Metabolic Adaptation during Fat Loss
Metabolic Adaptation, a complex set of physiologic changes, tends to be the reason most people stall in their weight-loss journey.
As a caloric deficit becomes more severe and/or prolonged, Total Daily Energy Expenditure (TDEE) decreases due to various mechanisms:
- The Thermic Effect of Food (TEF) decreases.
- Non-Exercise Activity Thermogenesis (NEAT) decreases.
- Resting Metabolic Rate (RMR) decreases.
- Thyroid hormones, Insulin, Testosterone, and Leptin become negatively affected.
- Mitochondria, and the body as a whole, become more efficient in conserving energy.
All of these factors lead to the eventual “stall”, although cortisol increase is negligible unless completely fasting, and the decrease in Resting Metabolic Rate tends to be much less than people assume. On average, RMR decreases only in the low hundreds of kcal/day. Therefore “metabolic damage”, as described by various fitness gurus, is largely a myth.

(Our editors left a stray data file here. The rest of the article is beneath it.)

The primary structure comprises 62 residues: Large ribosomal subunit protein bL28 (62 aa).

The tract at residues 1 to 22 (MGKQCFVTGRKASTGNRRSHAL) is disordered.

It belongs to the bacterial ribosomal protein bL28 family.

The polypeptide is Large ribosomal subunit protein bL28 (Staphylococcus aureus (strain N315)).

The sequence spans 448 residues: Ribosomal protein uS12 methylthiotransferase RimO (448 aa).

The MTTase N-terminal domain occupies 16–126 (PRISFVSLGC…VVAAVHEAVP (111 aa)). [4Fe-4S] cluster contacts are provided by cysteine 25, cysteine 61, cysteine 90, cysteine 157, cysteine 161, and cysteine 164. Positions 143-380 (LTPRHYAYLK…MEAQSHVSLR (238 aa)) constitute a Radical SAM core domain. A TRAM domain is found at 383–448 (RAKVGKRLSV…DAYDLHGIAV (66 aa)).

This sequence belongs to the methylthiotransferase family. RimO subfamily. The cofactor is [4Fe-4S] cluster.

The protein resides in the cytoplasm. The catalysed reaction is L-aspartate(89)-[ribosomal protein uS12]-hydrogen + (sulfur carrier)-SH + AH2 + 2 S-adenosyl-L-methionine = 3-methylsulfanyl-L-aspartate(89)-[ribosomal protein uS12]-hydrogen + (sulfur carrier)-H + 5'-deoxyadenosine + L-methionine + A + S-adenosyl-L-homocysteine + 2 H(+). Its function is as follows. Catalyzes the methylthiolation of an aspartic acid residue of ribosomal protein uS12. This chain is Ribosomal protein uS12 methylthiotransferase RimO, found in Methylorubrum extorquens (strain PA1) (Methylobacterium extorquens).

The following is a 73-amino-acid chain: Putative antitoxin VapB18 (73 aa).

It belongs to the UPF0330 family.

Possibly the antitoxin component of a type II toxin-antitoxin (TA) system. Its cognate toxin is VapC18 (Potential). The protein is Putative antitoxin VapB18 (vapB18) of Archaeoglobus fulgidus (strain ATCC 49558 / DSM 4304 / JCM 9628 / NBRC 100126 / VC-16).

The main culprits for the “stall” are a decrease in activity levels and increased appetite/food intake. These are the body’s compensatory mechanisms for preventing starvation and thus a return to a weight settling point. They are the largest hurdles when trying to prevent weight-regain after a successful diet cycle.
For continued fat loss progress, two primary interventions are then required in isolation or in combination to counter these effects: increasing activity and/or decreasing calorie intake.